Many books I’ve read in the past 5-6 years have clearly adopted the goal of showing gay relationships in a positive light, in contrast to years gone by where such characters were often evil or doomed to die.

    The normal narrative technique is not to depict these relationships as unusual, and to show that they’re perfectly accepted in the universe in which the story takes place.

    Brilliant strategy, IMO.

  8. This especially surprising because back in the ’70s, Archie Comics licensed their characters to a publisher of fundamentalist comic books sold in Christian book stores. I had an issue that denounced school bussing, evolution and not attending church. THAT Archie wouldn’t have recognized this one.

  9. Archie comics are a Canadian phenomenon too. I grew up reading them in the 80s, and so did all my fiends. Kids here still read them today. I’ve even read them in French so I guess they must read them in Québec, too.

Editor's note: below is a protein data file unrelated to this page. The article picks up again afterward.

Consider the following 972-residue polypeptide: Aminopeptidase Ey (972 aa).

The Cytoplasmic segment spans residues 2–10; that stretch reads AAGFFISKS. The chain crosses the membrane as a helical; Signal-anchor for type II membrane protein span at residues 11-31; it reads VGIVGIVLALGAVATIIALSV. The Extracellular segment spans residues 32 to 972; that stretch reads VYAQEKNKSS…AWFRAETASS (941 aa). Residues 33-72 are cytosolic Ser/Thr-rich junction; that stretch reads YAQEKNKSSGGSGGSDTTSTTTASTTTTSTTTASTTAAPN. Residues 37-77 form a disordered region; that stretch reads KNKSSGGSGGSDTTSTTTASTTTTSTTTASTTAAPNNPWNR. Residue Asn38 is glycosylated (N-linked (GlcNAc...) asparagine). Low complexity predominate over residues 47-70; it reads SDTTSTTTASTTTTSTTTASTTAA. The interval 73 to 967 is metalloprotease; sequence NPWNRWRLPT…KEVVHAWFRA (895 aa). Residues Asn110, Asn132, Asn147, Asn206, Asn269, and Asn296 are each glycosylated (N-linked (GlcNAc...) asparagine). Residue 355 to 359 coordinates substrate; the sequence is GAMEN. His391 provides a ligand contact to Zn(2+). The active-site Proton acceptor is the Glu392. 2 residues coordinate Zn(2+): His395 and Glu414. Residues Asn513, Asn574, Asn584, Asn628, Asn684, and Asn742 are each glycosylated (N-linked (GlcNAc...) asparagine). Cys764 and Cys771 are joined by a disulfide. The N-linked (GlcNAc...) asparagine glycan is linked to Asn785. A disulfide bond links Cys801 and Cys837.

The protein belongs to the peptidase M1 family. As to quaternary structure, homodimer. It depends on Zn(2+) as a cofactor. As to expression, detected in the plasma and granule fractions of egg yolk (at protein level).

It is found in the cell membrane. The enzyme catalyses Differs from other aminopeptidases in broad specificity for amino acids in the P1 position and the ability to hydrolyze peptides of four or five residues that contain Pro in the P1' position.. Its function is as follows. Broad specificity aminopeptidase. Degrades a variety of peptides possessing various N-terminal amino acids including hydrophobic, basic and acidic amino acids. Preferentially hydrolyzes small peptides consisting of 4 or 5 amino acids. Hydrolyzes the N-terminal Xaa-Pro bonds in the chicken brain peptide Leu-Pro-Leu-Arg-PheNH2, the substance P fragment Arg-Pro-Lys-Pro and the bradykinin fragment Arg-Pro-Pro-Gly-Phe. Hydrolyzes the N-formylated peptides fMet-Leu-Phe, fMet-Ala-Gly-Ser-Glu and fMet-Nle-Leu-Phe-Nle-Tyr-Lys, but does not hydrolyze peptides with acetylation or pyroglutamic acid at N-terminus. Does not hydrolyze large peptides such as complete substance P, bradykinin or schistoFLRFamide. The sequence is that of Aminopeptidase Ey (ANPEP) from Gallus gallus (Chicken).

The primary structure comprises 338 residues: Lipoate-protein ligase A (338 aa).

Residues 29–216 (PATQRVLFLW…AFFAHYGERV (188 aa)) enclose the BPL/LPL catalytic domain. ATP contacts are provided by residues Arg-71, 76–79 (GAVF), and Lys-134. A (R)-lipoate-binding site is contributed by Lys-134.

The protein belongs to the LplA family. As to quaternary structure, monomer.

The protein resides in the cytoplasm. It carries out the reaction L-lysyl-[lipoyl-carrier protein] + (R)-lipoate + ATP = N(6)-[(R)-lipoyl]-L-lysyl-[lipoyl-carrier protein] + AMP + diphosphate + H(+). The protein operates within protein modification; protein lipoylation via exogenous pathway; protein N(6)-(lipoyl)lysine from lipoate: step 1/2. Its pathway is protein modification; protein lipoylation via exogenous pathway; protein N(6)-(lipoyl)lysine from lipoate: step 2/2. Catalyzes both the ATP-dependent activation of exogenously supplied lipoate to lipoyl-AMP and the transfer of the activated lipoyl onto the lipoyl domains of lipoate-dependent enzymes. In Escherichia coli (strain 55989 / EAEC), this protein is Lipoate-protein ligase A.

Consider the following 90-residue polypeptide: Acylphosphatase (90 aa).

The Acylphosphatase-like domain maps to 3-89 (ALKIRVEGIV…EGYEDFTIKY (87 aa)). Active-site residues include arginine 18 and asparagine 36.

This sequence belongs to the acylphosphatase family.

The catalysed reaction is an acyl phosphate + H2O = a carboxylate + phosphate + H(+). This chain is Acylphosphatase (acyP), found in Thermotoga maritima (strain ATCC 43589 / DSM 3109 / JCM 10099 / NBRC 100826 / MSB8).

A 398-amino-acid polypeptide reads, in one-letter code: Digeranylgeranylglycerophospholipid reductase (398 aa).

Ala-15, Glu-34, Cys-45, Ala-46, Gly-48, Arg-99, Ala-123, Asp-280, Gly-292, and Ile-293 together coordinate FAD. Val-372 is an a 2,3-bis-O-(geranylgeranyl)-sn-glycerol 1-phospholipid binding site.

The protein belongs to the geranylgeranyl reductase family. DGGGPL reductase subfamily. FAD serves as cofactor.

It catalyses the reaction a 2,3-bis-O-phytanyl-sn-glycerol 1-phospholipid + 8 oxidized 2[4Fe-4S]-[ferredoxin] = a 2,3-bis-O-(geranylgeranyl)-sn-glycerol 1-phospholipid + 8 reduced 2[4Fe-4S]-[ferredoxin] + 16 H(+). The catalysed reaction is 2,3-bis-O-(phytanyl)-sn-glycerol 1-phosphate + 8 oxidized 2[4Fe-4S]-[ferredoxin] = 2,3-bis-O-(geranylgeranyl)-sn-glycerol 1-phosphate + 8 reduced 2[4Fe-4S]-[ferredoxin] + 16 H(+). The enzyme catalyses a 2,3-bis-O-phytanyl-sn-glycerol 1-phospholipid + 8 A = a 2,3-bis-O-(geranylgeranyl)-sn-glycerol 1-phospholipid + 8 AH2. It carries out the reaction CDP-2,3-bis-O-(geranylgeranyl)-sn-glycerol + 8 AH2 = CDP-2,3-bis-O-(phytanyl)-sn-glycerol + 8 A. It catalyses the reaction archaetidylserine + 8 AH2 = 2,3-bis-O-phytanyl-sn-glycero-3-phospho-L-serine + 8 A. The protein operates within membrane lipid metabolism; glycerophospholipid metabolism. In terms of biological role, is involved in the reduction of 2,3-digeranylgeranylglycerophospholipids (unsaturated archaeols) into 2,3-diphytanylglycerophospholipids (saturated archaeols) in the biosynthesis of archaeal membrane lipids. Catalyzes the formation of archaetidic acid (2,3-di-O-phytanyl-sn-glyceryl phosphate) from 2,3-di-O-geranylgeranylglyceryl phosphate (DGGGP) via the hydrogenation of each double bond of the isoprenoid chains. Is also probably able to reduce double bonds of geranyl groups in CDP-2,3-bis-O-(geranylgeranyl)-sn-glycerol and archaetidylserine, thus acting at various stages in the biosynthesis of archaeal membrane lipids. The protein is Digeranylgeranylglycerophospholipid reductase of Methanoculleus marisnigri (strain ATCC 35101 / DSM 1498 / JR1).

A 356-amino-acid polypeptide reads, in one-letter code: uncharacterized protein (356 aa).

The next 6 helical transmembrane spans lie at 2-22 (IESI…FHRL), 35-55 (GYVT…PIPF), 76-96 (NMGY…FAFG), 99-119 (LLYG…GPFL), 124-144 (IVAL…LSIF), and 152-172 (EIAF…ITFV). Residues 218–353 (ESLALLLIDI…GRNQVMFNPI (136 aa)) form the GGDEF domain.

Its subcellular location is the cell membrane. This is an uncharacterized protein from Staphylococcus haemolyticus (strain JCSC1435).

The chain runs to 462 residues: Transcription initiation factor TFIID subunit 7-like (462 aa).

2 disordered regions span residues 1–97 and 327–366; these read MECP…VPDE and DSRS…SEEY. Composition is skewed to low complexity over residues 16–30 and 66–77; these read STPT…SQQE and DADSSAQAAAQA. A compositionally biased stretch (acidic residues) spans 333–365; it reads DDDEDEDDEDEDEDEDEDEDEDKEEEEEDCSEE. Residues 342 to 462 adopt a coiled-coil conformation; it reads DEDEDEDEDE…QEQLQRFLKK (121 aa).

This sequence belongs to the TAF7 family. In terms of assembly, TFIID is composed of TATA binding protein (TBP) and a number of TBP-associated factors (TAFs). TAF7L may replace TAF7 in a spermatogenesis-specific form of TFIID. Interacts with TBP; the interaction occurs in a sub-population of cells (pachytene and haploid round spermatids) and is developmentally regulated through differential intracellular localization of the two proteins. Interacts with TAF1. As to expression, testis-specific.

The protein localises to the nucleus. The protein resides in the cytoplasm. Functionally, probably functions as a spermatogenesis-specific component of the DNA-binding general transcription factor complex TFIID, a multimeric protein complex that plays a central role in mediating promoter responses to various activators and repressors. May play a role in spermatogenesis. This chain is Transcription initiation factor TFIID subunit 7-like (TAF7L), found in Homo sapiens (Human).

10. I think the Archie comics are a purely American phenomenon,

    While it isn’t our regular cup of tea (certainly not mine, too puerile in both expression and style), it has been published under the name “Acke” here in Sweden since 1959 and had a regular comic 1969 – 2002. [ http://sv.wikipedia.org/wiki/Acke ]

  11. In case anybody is interested, I think pretty much all of the late 1960’s through late 1970’s Archie cartoon shows are uploaded on Youtube. These cartoons include The Archie Show, The Archie Comedy Hour, and Archie TV Funnies. There also several uploads of Sabrina, The Teenage Witch. Pretty good memories for us Generation X’ers. In memory of Archie, I will watch an old episode or two this weekend.

  12. Death means nothing in comics. Superman, Batman, Robin, and Captain America have all “died” before being mysteriously resurrected a few months later. Death is a stunt designed to increase sales.